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Once You’ve UCed with Rich Media, How Are You Going to Keep ’em on the Email/Text Farm?

December 10, 2007 - 0 Comments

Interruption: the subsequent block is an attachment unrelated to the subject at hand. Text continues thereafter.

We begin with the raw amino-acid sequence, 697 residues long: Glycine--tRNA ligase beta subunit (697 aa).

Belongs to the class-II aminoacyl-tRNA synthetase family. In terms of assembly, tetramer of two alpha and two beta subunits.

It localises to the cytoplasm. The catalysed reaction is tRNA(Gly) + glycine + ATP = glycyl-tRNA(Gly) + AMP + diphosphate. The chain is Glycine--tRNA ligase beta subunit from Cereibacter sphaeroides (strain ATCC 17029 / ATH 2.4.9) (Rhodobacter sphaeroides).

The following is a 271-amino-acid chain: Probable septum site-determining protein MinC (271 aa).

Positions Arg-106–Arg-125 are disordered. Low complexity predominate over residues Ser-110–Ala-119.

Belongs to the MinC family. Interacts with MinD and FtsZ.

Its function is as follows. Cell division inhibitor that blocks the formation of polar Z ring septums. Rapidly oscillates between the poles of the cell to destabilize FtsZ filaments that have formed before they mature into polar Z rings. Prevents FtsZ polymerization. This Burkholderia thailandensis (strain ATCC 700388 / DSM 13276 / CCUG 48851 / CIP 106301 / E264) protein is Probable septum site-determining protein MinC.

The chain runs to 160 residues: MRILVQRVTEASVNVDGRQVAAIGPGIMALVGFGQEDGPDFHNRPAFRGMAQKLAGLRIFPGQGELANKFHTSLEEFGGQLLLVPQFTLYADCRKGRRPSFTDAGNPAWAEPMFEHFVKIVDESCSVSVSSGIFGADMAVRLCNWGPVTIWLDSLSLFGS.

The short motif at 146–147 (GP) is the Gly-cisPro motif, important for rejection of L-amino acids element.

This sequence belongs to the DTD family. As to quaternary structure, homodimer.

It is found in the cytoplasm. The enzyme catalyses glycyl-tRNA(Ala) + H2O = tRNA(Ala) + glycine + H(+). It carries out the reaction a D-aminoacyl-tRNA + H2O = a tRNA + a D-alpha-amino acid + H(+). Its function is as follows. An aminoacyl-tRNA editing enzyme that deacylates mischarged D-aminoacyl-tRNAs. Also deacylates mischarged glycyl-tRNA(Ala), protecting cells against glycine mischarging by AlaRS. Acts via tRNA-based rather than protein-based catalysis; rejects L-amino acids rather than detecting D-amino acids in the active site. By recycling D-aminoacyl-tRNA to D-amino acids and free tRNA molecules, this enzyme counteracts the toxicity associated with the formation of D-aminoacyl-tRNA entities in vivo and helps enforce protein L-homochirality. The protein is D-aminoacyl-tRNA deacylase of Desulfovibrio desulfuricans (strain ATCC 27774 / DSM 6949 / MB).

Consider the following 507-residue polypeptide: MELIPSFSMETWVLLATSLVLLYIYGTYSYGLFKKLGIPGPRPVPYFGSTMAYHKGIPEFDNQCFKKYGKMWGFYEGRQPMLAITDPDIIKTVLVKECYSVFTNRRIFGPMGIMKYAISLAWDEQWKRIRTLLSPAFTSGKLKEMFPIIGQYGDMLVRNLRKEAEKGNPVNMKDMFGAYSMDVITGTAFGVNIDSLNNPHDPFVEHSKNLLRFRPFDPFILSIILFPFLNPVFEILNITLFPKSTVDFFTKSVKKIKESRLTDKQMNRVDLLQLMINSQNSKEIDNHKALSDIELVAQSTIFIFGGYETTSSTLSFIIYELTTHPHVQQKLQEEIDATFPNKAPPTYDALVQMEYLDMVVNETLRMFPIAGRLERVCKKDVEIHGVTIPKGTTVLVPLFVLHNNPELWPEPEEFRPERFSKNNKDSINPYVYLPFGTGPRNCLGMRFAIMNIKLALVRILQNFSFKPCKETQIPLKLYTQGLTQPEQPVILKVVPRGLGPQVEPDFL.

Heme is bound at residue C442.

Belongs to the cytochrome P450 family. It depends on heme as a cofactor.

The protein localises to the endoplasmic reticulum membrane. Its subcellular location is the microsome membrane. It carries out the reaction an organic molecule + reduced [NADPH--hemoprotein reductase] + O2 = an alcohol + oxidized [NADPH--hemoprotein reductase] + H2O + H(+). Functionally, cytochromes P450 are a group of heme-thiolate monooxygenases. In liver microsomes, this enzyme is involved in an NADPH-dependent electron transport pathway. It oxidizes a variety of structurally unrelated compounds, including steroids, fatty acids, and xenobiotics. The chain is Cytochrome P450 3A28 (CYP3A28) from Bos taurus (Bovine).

(part 1 of a 2-part series)I was having dinner this weekend with a friend of mine who is an entrepreneur and true science fiction aficionado. A few cups into the evening, we moved into a discussion of how much of the technology envisaged into the Star Trek television series as well as the Star Wars movies has come to fruition. Not one to argue with someone holding a light saber — even if is a $40 toy -I gave him his due: most of the communications technologies used on the original television series has shown up in some form in commercialized offerings. Or as Rod Serling, creator of the Twilight Zone noted:”Science fiction is the improbable made possible”: – The”communicator” from the original show gave life to the original Motorola StarTac – – Lieutenant Uhura’s wireless headset showed up as the now ubiquitous Bluetooth headset, best evidenced by the Jawbone – The teleportation and video technologies shown in most science fiction are melded into the newest Telepresence offerings from Cisco and video products from other players. In fact, Sci-Fi fans, the recent introduction of On-Stage Telepresence, adding a 3D image next to our CEO during a recent keynote in India, showed the entire world that George Lucas was probably onto to something 30 years ago when he took us into a movie far, far away.We are in the beginning phases of a communications revolution where two key trends are occurring:- Every application is going to talk to every application because everyone wants to talk with everyone. – Rich media is going to become HDTV where email is going to look like ASCii In my next blog entry, I am going to tackle how business-class Unified Communications technologies support the unification of all communications technologies, across applications and corporate boundaries. This week, however, I want to touch on how rich media changes how we communicate and we work.Rich media -whether it is business video, context-aware applications, a downloadable podcast/webcast, or interactive widgets in a webpage -implies some form of dynamism, something that is more”alive” than text. While communications technology has changed how we work, it has not necessarily made work a more enjoyable or more human experience. The loneliness of trying to wade through a thousand emails after a week of vacation is neither particularly productive nor morale enhancing. Text forms of communications are a great way to share data and facts; they are lousy ways to share nuance and intent. As we have seen, instant messenger applications have rapidly surpassed email as the faster and easiest way to get information or stay in contact with a friend or co-worker. What was the first new invention in that universe? The emoticon! : )Thus Web 2.0 is igniting a revolution in the way we communicate, integrating rich media and contextual information flows at every turn. The best way to insert into a dialogue or work session, even if you are entering in the middle of a project that is already underway, is to understand the context of who is working on said project: their dialogue, their attachment to various perspectives -not just the data they are working from. If you want to know someone is serious about something, seeing the look on their face or the tone of their voice is worth a thousand words.Of course, the companies and communities that will benefit from rich media will depend. In the words of the late Douglas Adams;”Human beings, who are almost unique in having the ability to learn from the experience of others, are also remarkable for their apparent disinclination to do so.”Coming Next: The Privacy and Legal Imperative in Unified Communications: How Enforcing Policy Changes Everything

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